Corruption in Venezuela’s exchange rate

Por: Laura Paola Villa García | Posted on September 23, 2019


In Venezuela, an oil producing country with a colossal inflation, there are two exchange rates for the national currency — the bolívar — and the US dollar; the official and the unofficial. The official rate of the bolivar to the US dollar is fixed by Venezuela’s central bank. However, not everyone has access to official exchange rate as only few companies including PDVSA, which is a stated owned enterprise specialized in activities related to oil (Saudelli, 2019). The unofficial exchange rate is controlled by market forces and can be accessed by all of those who cannot access the official rate (Saudelli, 2019). In simple words, in the official exchange rate US$1 dollar is worth less bolívares when it is sold in the unofficial one.

Facts: Who gave what to whom and why?

In December 2014, a group of elites in Venezuela — including businessmen Rául Gorrín and three of Nicolas Maduro’s stepsons known as “Los Chamos” — manipulated the foreign exchange system in order to enrich illegally.

This group use their US dollars in order to buy bolívares with the unofficial exchange rate and gave loans to PVSA. Even though these loans were made in bolívares, they were denominated in US dollars. As a result, they earned ten times more money than what they had borrowed PVSA and by May 2015, it is estimated that they had embezzled around USD$ 1.2 billion (Convention, s.f.).

They laundered one fraction of the money in obscure operations that involved multiple banks in different countries. For example, a large part of that moneys was deposited in Malta through shell companies and nominees. Then the money was invested in Spain’s real state or was simply deposited in various bank accounts until the money became untraceable (Saudelli, 2019).

Applicable law

  • Venezuela’s Law Against Corruption
  • United Nations Conventions Against Corruption

¿Why the case is relevant?

This case is extremely relevant because of the series of governments that Venezuela has gone through, majority of which have contributed to the lack of transparency, corruption and economic problems as a result. For that reason, the country is going through a difficult situation which is mostly due to corruption. Currently Venezuela is plagued with social and economic problems that have led its population to abandon the country due to lack of opportunities, food and poverty.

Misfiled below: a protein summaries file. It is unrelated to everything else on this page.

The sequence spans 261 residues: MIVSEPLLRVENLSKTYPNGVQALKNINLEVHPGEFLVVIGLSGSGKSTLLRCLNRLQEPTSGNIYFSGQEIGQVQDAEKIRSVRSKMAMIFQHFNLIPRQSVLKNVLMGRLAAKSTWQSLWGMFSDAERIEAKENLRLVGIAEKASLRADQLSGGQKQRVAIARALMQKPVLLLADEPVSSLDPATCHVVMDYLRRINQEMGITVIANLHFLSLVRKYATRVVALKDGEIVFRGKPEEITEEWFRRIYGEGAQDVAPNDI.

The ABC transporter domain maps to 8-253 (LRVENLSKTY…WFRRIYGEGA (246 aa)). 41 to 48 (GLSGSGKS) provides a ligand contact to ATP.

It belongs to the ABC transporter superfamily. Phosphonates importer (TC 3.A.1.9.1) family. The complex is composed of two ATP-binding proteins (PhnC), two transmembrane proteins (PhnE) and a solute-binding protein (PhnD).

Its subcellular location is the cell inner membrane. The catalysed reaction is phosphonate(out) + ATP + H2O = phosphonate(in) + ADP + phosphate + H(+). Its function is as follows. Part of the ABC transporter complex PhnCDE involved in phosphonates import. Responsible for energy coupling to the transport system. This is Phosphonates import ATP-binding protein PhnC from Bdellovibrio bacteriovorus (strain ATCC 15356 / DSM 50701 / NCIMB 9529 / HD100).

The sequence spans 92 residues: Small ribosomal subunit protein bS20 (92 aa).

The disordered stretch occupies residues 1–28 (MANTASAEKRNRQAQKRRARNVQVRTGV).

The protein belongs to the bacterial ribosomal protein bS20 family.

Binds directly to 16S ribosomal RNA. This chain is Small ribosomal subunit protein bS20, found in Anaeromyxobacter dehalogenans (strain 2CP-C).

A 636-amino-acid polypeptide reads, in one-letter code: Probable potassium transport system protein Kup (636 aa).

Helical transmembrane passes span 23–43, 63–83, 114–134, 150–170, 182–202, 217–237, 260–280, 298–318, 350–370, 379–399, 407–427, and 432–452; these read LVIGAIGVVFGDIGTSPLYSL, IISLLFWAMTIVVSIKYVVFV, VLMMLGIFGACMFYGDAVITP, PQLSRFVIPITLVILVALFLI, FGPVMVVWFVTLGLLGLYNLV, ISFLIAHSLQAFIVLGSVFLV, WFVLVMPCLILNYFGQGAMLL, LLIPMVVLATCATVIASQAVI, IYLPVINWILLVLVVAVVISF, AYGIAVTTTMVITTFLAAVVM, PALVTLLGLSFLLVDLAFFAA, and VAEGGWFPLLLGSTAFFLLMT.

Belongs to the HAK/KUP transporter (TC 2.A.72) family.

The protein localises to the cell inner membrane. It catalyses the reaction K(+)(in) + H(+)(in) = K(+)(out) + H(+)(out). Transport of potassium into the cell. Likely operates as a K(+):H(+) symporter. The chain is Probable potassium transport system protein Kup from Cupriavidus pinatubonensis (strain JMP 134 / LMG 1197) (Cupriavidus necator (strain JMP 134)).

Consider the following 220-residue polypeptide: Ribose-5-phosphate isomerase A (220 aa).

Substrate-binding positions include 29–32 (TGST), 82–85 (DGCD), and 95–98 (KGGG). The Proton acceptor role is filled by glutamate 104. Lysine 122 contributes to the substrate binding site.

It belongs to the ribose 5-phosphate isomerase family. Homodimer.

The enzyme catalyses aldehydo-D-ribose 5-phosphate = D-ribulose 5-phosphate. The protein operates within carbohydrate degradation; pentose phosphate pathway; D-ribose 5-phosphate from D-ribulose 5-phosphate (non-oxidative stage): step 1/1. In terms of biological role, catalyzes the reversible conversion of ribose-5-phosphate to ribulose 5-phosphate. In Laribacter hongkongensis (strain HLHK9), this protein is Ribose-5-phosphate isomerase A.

Lessons learned

We have a lot to learn from this case, for instance that there are complex strategies to gain money illegally such manipulation of the exchange rate system. But let’s be clear in that the system by itself does not allow this kind of acts, it is corruption that penetrates the government and its public officials that favor the manipulation of the system. Furthermore, the insistence of the Venezuelan government in fixing the official exchange rate is part of the problem. This posture is both unsustainable and foolish and has generated the kind of system failures that corruption takes advantage of.

What type of corruption is it and what are the crimes involved?

This is a case of grand corruption not only because of the sums of money involved in the transactions but also because the lack that quantity in the government has generated a series of human rights violations including lack of food (Convention, s.f.). Moreover, it is also a case of political corruption as there was a manipulation of institutions in the allocation of resources by public officials. In this case, PVSA allowed the manipulation of the exchange rate system thorough loans (Abogados, s.f.).


The crimes involved are embezzlement and money laundering. The first one occurs when a public official appropriates or used resources that he has been entrusted with for personal enrichment or other activities (Abogados, s.f.). PVSA’s public officials used its resources, which are also public funds, to play for the loans. Money laundering occurs when the origin of resources obtained in an illegal manner is hidden through legal activities.

Notwithstanding these grafts and crimes, only German banker Mathias Krull — who orchestrated the acts necessary to launder money — has been prosecuted and sentenced.

References (Harvard – Anglia)

Saudelli, 2019. DW. [Online]
Available at:

Transparency, 2019. Transparency. [Online]
Available at:

Abogados, D., s.f. Glosario de Derecho Anticorrupción. [Online]
Available at: Ebook

Convention, U. N., s.f. Grand Corruption occurs when. [Online]
Available at: Grand corruption occurs when. [Ebook]. Oficina de las Naciones Unidas contra la Droga y el Delito. Recuperado de

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"Corruption in Venezuela’s exchange rate"; Laura Paola Villa García, México, 2019.